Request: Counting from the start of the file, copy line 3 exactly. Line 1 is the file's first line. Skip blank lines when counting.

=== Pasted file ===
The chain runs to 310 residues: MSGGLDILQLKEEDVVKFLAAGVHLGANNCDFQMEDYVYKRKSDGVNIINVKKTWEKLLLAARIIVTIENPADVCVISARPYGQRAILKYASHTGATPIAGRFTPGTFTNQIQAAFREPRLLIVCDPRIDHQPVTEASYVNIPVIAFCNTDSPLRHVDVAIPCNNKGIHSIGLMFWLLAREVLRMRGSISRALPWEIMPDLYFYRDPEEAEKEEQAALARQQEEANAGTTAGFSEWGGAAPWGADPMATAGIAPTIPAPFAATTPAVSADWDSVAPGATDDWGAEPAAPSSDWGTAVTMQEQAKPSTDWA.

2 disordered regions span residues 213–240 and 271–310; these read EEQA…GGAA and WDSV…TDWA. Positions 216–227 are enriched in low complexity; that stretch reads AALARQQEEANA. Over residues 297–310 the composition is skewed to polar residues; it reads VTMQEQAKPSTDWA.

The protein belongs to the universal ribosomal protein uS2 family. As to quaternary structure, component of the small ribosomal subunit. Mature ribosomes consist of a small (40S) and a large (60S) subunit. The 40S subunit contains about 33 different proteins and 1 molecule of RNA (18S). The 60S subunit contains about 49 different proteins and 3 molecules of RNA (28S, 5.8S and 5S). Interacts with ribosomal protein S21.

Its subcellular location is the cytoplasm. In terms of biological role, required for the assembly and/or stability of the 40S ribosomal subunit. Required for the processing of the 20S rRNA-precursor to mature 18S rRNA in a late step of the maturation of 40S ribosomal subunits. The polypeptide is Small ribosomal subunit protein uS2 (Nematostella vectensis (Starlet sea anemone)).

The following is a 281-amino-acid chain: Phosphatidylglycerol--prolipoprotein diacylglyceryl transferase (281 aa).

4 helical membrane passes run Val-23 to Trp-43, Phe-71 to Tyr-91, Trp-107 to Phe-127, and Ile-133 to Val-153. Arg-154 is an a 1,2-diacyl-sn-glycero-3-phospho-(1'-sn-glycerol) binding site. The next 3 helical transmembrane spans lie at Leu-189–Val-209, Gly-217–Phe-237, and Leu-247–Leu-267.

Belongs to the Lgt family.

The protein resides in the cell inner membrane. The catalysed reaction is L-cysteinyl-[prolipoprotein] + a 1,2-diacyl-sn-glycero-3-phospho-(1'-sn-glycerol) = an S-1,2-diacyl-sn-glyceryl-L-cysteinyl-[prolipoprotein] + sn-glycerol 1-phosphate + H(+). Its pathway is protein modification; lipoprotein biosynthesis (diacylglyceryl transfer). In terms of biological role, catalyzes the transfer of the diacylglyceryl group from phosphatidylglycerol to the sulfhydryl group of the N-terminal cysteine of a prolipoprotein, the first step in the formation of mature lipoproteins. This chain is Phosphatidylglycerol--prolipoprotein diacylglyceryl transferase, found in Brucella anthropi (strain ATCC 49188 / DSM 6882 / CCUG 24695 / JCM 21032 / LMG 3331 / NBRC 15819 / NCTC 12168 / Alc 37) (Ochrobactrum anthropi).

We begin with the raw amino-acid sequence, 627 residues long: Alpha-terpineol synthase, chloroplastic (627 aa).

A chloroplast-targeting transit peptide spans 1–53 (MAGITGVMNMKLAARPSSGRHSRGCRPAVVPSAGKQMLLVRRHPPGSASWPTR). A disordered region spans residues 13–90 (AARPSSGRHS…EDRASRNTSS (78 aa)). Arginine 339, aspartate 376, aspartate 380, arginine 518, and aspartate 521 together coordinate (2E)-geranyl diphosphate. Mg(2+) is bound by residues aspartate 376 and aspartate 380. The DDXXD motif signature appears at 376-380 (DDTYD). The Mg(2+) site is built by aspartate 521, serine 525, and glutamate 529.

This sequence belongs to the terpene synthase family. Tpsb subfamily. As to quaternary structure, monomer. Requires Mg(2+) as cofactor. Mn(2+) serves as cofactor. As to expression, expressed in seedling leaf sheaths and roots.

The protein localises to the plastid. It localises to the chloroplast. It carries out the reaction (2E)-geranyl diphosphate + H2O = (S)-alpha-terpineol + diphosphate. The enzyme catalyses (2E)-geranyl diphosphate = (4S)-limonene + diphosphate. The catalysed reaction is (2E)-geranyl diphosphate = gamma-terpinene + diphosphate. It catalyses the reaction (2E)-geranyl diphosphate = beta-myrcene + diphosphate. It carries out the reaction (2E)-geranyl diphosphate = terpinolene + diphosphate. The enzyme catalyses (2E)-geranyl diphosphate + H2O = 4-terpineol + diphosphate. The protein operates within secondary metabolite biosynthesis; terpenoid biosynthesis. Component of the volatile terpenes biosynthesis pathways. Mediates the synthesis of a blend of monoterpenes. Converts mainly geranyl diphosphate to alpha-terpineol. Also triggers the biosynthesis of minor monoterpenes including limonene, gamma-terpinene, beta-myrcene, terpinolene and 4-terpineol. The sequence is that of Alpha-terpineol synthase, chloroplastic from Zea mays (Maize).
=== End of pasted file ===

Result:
The protein belongs to the universal ribosomal protein uS2 family. As to quaternary structure, component of the small ribosomal subunit. Mature ribosomes consist of a small (40S) and a large (60S) subunit. The 40S subunit contains about 33 different proteins and 1 molecule of RNA (18S). The 60S subunit contains about 49 different proteins and 3 molecules of RNA (28S, 5.8S and 5S). Interacts with ribosomal protein S21.